This is an excerpt from my novel, By Wingéd Chair, one in a series of posts in which I try to show how I use disabilities in my writing. Click here for my intro to the series.
Merry and her companions encounter a creature who has the ability to make them relive their worst memories.
An invisible hand reached out and grabbed hold of my mind, dragging me deep into the darkest corners of my own thoughts.
My horse was leaping, a move I could feel was faulty even as she left the ground. She stumbled as she landed, and my foot came loose from my stirrup, my weight shifting and the edge of the gully rising to meet me as I fell.
A darkness I remembered all too well, the black behind my eyelids as I refused to wake, refused to face what I already feared might be true.
“I’m sorry, sir. I’m afraid she will never leave this bed again. You may as well get used to it now. It will make it easier in the years to come as she realizes she will never live her life as a normal person would.”
“I’m here, Merry-child.” His voice was broken, and I opened my eyes to see why. His face hovered over mine, his eyes red-rimmed with pain and exhaustion.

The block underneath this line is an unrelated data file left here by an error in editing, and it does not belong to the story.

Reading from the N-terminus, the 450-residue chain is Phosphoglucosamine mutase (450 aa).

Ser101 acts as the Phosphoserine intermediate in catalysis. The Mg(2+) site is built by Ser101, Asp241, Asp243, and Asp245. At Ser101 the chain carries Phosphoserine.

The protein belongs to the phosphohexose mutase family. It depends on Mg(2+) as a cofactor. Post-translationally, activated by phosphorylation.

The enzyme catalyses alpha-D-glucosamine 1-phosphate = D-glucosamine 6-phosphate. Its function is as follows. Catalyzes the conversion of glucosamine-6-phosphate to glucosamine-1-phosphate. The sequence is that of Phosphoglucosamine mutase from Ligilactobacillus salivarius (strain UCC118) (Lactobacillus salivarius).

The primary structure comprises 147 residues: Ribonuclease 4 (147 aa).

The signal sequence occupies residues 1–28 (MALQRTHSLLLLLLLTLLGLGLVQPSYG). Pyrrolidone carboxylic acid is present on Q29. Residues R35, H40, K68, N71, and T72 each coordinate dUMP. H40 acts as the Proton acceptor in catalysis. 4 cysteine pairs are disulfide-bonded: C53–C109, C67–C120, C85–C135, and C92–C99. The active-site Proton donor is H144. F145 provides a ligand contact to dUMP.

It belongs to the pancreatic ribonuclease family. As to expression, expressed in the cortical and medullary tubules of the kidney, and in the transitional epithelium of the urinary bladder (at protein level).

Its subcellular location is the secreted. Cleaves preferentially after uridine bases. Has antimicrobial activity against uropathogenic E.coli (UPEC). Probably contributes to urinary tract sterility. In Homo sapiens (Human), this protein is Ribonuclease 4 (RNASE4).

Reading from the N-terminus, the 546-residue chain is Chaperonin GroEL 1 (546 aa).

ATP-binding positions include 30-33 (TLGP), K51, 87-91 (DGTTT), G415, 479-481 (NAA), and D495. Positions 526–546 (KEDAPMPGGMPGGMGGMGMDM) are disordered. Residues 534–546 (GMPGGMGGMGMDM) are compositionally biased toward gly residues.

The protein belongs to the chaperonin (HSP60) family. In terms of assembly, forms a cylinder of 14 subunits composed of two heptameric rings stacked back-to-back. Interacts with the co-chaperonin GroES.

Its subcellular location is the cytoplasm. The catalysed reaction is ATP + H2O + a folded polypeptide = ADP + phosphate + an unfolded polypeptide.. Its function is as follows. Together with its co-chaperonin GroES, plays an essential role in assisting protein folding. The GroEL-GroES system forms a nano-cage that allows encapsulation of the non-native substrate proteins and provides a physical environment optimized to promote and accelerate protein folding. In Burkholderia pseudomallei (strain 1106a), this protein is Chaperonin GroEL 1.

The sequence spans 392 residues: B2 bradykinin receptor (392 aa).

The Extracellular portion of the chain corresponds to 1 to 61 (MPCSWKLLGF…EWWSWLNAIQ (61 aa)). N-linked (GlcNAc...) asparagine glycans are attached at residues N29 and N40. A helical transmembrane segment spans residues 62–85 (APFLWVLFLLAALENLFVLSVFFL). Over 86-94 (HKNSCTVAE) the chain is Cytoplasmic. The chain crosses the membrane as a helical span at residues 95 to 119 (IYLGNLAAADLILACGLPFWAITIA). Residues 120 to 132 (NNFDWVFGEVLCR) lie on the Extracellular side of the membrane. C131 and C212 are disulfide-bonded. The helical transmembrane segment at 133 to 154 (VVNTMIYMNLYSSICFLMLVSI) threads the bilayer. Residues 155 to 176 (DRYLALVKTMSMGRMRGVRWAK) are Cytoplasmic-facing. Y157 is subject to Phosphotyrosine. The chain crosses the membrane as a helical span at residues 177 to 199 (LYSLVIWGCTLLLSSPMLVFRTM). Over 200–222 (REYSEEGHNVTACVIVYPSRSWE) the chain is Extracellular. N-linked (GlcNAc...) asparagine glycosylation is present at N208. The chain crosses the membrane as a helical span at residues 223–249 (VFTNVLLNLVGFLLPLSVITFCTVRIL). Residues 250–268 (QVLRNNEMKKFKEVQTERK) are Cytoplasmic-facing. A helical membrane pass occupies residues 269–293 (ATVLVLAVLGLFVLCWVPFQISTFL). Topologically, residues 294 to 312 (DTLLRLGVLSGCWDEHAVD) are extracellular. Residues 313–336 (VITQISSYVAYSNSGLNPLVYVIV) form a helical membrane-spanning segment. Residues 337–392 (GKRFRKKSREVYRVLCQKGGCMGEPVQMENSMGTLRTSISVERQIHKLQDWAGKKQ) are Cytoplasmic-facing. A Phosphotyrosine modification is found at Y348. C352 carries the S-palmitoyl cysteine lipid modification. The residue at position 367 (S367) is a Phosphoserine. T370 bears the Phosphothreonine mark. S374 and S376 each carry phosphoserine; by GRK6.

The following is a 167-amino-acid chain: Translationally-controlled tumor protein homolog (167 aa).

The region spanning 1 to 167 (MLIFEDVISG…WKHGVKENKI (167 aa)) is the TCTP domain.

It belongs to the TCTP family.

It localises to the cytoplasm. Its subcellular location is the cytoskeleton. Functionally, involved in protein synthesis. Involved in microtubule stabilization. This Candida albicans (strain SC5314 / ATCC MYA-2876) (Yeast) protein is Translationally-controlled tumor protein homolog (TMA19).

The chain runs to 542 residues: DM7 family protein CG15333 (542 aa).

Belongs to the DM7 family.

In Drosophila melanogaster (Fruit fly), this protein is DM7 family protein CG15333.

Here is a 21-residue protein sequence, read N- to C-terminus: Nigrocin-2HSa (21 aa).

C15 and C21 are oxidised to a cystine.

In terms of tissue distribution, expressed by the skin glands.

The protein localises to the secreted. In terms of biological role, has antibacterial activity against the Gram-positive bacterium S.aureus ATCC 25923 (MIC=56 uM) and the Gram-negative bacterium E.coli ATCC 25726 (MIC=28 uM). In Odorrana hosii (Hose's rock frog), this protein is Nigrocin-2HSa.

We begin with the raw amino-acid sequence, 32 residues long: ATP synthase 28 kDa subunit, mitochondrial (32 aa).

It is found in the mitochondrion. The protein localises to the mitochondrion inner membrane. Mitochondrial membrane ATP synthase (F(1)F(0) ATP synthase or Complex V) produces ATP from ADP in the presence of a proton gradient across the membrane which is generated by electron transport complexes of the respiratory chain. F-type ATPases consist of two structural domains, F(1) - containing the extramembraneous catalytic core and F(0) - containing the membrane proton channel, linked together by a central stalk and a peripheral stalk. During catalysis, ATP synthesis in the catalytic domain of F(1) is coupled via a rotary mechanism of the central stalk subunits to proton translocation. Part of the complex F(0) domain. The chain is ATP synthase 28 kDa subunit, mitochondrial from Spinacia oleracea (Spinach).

“Papa, I can’t feel my legs.” I tried to sit up but my balance was all funny, and Papa put his hand against my shoulder to keep me from trying anything more. I fought growing panic and threw the blanket back so I could see my legs and feet. They were there, everything was where it was supposed to be, but I couldn’t feel anything below my waist.
“Papa, what’s wrong? I can’t move.” I tried. I tried harder than I’d ever tried anything in my life. The desire was there, I was doing exactly as I had the day before. The signal was leaving my mind but it was blocked. I told my toes to wiggle. They didn’t. I told my knee to bend. It remained limp against the bed linens.
“I’m sorry, Merry. I’m sorry.” There were tears coursing down his cheeks. I couldn’t look at him; I could only turn my face to the wall and scream. The bed sagged as he sat beside me and gathered me into his arms. His chest heaved with his sobs, but I couldn’t tell under my own shrieks of pain.
I could feel two sharp personalities present in the back of my mind looking on in horror as I relived the moment I’d realized I would never walk again. I don’t know how I recognized Zev and Whyn. There were others there too, though less distinct.
This wasn’t anything like the memories I’d relived with Zev before. I’d never given him anything so personal or painful, and they had never been this vivid. I struggled to regain control, like I did with Zev
With a gasp I was back in my chair, feeling like I’d been thrown there, the frigid air flooding my lungs and making me cough. Zev crouched, quivering beside me, holding his head. Someone was crying, and I turned to find Lans holding a distraught Vira-we to his chest. I looked for Whyn and found him still sitting opposite me. His hands shook and his eyes were glassy, but he met my gaze.